viernes, 26 de agosto de 2016

Seeing inside an ancient Australian Indigenous artefact non-invasively

Calcrete block with embedded chert Photo: Ingrid Ward, University of WA

Nuclear techniques have allowed archaeologists to see into an embedded section of an ancient Australian Indigenous stone artefact non-invasively—suggesting important information about its origin and use.

ANSTO instrument scientist Floriana Salvemini used neutron tomography on Dingo to reconstruct high resolution images of an artefact that was found by archaeologists embedded in a limestone reef on Barrow Island, off the northwest coast of Western Australia.

The stone tool was made of chert, an ‘exotic lithic’ which is high in silica and not found on Barrow Island. This led researchers from the University of Western Australia to deduce that it had come from the mainland, possibly transported by early Australians.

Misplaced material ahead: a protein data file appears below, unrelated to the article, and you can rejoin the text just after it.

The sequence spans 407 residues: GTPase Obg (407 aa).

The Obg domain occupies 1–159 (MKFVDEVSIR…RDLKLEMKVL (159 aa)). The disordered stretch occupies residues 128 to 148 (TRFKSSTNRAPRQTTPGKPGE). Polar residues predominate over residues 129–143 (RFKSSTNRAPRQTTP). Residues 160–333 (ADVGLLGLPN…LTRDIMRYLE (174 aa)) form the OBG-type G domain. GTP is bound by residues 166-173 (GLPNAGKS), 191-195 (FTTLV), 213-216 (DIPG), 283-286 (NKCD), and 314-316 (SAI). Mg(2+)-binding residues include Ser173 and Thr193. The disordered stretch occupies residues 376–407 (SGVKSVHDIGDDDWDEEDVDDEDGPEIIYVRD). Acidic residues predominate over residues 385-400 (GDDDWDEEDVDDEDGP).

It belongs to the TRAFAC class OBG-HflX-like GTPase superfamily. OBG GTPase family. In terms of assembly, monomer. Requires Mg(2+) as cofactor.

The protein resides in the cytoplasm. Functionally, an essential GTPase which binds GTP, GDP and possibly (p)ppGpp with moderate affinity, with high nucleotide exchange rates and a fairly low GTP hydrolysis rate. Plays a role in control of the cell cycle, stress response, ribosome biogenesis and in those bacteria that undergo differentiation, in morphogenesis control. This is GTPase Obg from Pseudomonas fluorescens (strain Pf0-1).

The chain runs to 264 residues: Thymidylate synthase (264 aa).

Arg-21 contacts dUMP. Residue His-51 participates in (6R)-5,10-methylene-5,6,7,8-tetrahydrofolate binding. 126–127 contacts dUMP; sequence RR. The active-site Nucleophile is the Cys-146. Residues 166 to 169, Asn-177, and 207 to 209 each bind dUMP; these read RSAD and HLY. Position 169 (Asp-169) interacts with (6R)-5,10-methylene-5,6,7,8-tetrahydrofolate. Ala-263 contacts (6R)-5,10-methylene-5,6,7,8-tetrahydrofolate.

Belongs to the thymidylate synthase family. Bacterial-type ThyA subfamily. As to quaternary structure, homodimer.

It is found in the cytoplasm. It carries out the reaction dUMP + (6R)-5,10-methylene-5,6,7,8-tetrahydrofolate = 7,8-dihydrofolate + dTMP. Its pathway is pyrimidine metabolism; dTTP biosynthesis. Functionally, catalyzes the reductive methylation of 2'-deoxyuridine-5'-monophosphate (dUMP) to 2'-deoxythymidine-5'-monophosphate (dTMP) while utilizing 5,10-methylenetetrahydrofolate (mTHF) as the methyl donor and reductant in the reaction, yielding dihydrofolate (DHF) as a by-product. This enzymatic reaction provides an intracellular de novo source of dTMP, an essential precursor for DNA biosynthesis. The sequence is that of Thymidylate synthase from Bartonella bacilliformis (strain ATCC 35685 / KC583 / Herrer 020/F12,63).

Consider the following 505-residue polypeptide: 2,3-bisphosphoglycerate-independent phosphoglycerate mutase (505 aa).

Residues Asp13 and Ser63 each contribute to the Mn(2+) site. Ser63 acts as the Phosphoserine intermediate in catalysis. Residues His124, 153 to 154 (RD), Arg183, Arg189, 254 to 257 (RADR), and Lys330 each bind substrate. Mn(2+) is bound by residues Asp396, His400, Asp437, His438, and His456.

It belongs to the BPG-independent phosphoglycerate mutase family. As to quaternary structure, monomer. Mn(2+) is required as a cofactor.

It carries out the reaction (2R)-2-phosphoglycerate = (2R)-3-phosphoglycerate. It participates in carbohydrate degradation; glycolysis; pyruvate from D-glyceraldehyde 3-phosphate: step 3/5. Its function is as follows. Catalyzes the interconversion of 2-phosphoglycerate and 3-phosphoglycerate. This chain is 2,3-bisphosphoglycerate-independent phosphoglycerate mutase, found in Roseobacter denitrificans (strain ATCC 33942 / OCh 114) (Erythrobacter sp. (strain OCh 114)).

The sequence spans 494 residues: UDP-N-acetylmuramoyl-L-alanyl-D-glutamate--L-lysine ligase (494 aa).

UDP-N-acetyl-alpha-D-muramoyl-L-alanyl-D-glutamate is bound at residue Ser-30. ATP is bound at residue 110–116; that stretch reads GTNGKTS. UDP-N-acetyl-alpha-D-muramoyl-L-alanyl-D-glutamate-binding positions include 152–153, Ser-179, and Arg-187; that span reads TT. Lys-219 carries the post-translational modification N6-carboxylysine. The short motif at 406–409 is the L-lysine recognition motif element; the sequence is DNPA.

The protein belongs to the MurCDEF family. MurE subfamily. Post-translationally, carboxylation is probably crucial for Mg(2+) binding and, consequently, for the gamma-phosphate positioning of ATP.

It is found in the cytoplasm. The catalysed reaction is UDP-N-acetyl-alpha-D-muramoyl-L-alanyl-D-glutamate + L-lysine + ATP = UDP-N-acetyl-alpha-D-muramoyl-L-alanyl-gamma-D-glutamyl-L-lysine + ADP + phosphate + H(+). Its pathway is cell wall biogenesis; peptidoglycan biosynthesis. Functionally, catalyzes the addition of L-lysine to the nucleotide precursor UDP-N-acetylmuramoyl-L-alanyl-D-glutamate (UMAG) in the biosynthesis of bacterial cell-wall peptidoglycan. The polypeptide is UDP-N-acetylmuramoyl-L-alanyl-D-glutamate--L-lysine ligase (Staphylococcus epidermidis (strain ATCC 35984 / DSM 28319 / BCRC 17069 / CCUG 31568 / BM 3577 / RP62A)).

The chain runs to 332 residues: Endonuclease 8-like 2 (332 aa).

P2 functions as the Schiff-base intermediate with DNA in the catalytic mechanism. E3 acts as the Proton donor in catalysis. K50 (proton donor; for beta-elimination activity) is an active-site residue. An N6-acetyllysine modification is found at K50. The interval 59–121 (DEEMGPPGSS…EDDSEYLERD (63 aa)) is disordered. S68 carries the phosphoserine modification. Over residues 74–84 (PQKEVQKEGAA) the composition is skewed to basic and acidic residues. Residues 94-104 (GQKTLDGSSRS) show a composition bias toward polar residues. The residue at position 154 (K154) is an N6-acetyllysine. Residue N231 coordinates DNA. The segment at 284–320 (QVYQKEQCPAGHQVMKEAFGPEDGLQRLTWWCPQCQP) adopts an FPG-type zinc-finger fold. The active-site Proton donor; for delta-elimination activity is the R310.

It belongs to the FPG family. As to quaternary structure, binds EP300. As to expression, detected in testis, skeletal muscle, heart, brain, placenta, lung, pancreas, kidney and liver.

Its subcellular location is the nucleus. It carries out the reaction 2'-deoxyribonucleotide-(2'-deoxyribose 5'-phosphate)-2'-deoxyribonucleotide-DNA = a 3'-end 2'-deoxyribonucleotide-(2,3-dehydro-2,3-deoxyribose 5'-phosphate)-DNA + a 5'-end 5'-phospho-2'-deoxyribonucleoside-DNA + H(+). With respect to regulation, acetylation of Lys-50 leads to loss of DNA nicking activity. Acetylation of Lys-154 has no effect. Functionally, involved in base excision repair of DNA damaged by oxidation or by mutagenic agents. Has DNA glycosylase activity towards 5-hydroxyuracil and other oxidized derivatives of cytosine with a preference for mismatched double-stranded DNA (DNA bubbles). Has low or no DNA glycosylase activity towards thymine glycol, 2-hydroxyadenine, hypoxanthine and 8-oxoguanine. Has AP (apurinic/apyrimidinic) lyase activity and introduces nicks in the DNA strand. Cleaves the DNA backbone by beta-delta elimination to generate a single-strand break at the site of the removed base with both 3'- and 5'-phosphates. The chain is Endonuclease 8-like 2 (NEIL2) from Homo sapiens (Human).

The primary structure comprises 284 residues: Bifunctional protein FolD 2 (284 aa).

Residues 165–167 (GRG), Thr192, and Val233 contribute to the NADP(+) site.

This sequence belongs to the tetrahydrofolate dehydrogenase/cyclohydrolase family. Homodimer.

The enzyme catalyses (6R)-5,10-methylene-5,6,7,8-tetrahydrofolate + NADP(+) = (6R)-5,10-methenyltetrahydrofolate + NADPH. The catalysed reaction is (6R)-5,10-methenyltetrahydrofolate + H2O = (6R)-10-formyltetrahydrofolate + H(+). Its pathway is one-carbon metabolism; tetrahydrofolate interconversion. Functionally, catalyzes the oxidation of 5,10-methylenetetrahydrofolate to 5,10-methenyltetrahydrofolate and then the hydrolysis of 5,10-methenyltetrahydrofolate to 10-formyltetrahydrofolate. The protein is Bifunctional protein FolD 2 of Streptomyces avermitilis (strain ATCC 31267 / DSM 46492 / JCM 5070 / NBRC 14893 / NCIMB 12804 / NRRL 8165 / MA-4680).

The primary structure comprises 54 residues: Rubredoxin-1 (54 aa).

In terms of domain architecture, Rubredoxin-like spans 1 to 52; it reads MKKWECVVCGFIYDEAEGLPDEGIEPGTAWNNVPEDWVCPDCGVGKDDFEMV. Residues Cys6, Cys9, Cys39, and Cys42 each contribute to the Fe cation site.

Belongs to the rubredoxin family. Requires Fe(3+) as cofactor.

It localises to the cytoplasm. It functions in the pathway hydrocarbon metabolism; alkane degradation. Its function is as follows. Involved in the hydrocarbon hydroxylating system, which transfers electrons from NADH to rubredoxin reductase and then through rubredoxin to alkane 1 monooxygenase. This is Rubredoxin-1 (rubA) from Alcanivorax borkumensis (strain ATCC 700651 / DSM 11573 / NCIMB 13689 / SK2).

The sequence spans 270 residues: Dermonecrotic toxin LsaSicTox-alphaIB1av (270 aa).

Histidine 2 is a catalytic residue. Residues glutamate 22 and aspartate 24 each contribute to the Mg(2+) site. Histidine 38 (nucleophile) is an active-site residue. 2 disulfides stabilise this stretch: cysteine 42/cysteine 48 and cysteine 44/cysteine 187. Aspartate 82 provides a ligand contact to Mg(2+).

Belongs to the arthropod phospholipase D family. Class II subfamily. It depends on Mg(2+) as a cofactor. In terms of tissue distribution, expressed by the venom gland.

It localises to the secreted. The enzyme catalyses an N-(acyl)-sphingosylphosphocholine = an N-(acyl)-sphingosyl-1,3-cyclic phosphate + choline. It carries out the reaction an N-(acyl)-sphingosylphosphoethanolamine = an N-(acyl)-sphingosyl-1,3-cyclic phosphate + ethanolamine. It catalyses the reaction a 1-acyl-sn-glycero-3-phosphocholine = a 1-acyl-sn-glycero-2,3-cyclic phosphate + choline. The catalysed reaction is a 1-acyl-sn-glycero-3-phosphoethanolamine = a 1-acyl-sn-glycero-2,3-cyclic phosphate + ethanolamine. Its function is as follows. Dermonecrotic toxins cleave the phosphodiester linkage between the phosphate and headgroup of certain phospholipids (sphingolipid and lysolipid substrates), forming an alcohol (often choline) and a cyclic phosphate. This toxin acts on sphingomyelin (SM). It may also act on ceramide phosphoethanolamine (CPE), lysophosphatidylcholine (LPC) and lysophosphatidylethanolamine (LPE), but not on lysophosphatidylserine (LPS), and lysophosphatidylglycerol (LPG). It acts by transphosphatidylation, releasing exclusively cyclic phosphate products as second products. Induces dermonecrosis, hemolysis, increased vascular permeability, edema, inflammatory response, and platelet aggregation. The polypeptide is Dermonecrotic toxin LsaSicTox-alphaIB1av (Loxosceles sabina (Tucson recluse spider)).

Dating of sediments from an overlying dune on Barrow Island undertaken at the University of Oxford provided an age estimate of 41,000 ka (years before the present time) for the chert. [...] ANSTO / Link 2

Vídeo: 3D reconstruction of an ancient Indigenous Australian stone artefact - ANSTOVideos
Ver en PaleoVídeos > L.R.2.11 nº 4.

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